Migraine Headache Treatment – Drug Therapy Example

Download free paperFile format: .doc, available for editing

"Migraine Headache Treatment" is an excellent example of a paper on drug therapy. Based on the assessment, Toni is suffering from migraine headaches. This condition is making her miss work thereby leading to a decreased quality of life. The migraines associated with her menses tend to be the most lasting and severe.   Based on the symptoms, Toni’ s migraines occur at a period of severe hormonal fluctuation; showing a connection between her sex hormones and migraine headache pain. Toni is suffering from menstrual migraine, and her headaches occur as per the menstrual cycle although she has headaches at other times as well.

It should be noted that migraine headaches cannot be cured but managed. Question 1 The medications of choice are Frova, which has to be taken orally as soon as the migraine commences, and Magnesium 400 mg/d (Silberstein et al. , 2004). Frova falls in the class of Serotonin-1b and Serotonin-1d Receptor Agonist. I chose this drug as it contains the ideal pharmacologic action as compared to the other classes, based on the patient’ s symptoms. This medication acts by narrowing the blood vessels.

Thus, it stops pain signals from being relayed to the brain. Therefore, the release of natural substances that cause pain and other migraine symptoms are blocked (MacGregor et al. , 2009). Magnesium 400 mg/d has been reported to be effective in migraine treatment. Question 2 Non- pharmacologic measures include educating the patient. They are: Avoidance of trigger foods i. e. red wine, chocolate, aged cheese Reduction of stress, anxiety, depression by following a stress management therapy Indulging into a regular practice of relaxation i. e. getting enough sleep, healthy diet plans, regularly exercise Consult a doctor if any of the signs present themselves i. e.

severe abrupt headaches, double vision Keeping a headache diary to determine what triggers the migraines Question 3 Potential side effects of Frova include tiredness, headache (not a migraine headache), dizziness, paresthesia, hot or cold sensation, dry mouth, hot flashes, dyspepsia, fatigue, chest pain, indigestion, joint pain, and tingling feeling. These symptoms can be managed, and they wear off with time. However, if they persist, the doctor should be alerted immediately. Worst-case scenarios include stroke, high blood pressure, and serious heart problems. If these occur, the medication should be stopped immediately, and the patient should visit the nearest health facility immediately. Question 4 Potential drug interactions for Frova include an increase in serotonin syndrome/ toxicity if other drugs are being administered that increase serotonin.

I. e. ecstasy, fluoxetine, St. John’ s wort, venlafaxine. Ergot contacting drugs have been shown to cause prolonged vasospastic reactions. This patient must not take any other drugs combined with Frova, and if need be, the other drugs may be taken 24 apart from the administration of Frova (Buchan et al. , 2002; Buchan et al. , 2002). Question 5   I selected the brand name is Frova.

The generic name is Frovatriptan. No, there is no generic version of Frova available for sale currently. I could prescribe a generic preparation as generic preparations are affordable as compared to brand versions. Due to the generic version not being available, I have prescribed a branded version. Question 6 Frova tablet 2.5 mg is $37 per pill. This drug cannot be compared with other options since there is no generic brand version of it. This medication is not in the $4 list available at area stores. Question 7 To know if the medication is working, an ID migraine screening test is done.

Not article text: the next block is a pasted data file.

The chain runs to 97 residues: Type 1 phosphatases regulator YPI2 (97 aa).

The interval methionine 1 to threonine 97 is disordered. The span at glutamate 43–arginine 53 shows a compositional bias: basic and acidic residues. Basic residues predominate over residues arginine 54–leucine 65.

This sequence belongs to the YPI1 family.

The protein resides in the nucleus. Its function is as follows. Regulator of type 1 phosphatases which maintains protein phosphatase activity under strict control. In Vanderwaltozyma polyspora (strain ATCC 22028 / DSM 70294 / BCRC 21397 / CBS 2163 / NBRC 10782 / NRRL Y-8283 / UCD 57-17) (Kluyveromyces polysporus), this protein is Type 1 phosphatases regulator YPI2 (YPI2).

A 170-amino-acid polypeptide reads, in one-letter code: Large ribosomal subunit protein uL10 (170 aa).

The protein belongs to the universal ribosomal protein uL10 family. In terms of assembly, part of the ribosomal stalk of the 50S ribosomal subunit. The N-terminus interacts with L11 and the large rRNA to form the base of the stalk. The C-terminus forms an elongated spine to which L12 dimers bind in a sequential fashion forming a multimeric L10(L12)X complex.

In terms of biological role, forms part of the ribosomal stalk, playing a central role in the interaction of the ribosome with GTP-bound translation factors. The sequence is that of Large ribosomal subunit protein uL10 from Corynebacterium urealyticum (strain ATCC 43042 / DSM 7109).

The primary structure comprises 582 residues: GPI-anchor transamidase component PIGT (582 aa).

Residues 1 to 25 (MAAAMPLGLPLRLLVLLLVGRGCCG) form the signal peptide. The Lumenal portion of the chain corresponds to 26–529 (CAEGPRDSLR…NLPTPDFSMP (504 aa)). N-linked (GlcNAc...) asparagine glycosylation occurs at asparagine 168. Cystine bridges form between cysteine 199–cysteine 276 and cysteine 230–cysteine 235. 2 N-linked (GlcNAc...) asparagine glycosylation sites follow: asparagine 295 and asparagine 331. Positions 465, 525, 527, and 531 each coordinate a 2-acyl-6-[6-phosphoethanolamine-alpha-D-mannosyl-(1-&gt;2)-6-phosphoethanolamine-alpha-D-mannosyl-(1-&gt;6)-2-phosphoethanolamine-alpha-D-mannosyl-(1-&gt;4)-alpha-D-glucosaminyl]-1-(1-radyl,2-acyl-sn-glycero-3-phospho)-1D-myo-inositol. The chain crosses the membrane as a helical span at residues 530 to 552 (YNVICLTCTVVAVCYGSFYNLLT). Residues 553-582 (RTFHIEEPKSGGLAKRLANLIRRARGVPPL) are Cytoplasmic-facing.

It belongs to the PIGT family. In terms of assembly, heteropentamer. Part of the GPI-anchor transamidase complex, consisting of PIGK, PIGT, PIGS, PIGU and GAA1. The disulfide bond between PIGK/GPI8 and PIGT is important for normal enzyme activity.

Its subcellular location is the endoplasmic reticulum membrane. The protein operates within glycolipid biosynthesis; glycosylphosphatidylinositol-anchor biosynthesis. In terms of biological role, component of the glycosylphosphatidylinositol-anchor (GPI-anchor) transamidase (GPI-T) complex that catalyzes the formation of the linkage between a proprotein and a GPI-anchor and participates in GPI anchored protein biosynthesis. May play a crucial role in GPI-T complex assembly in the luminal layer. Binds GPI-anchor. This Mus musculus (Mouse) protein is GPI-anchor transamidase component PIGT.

The patient is required to fill a headache diary and bring it to the two-month follow-up visit. The working of the drug will be evident from the headache diary. That is the headache frequency and occurrence. I would know if the medication is efficacious by expecting a decrease in the frequency and occurrence of headaches.   Question 8 If the treatment plan does not work, evidence-based non-pharmacologic approaches can be used. They include relaxation techniques (electromyographic biofeedback, acupuncture, massage), cognitive behavioral therapy, herbs, diets (reduction of dietary fat consumption), and taking supplements (riboflavin, magnesium, melatonin, coenzyme Q10). Question 9 This drug falls in the pregnancy risk category C.

This medication should only be used during pregnancy only if the fetus is at risk. If the patient is with child, and the fetus is not at risk, then medication must be halted (Briggs et al. , 2011).

References

Briggs, G. G., Freeman, R. K., & Yaffe, S. J. (2011). Drugs in pregnancy and lactation: A reference guide to fetal and neonatal risk. Philadelphia: Wolters Kluwer Health/Lippincott Williams & Wilkins.

Buchan, P., Keywood, C., Wade, A., & Ward, C. (2002). Clinical pharmacokinetics of frovatriptan. Headache: The Journal of Head and Face Pain, 42(s2), 54-62.

Buchan, P., Wade, A., Ward, C., Oliver, S. D., Stewart, A. J., & Freestone, S. (2002). Frovatriptan: A Review of Drug‐Drug Interactions. Headache: The Journal of Head and Face

Pain, 42(s2), 63-73.

MacGregor, E. A., Brandes, J. L., Silberstein, S., Jeka, S., Czapinski, P., Shaw, B., and Pawsey, S. (2009), Safety and Tolerability of Short-Term Preventive Frovatriptan: A Combined Analysis. Headache: The Journal of Head and Face Pain, 49: 1298–1314. Cochrane Database of Systematic Reviews 2009, Issue 9, Art. No.: CN-00730994. DOI: 10.1111/j.1526-4610.2009.01513.x

Silberstein, S. D., Elkind, A. H., Schreiber, C., & Keywood, C. (2004). A randomized trial of frovatriptan for the intermittent prevention of menstrual migraine. Neurology, 63(2), 261-269.

Download free paperFile format: .doc, available for editing
Contact Us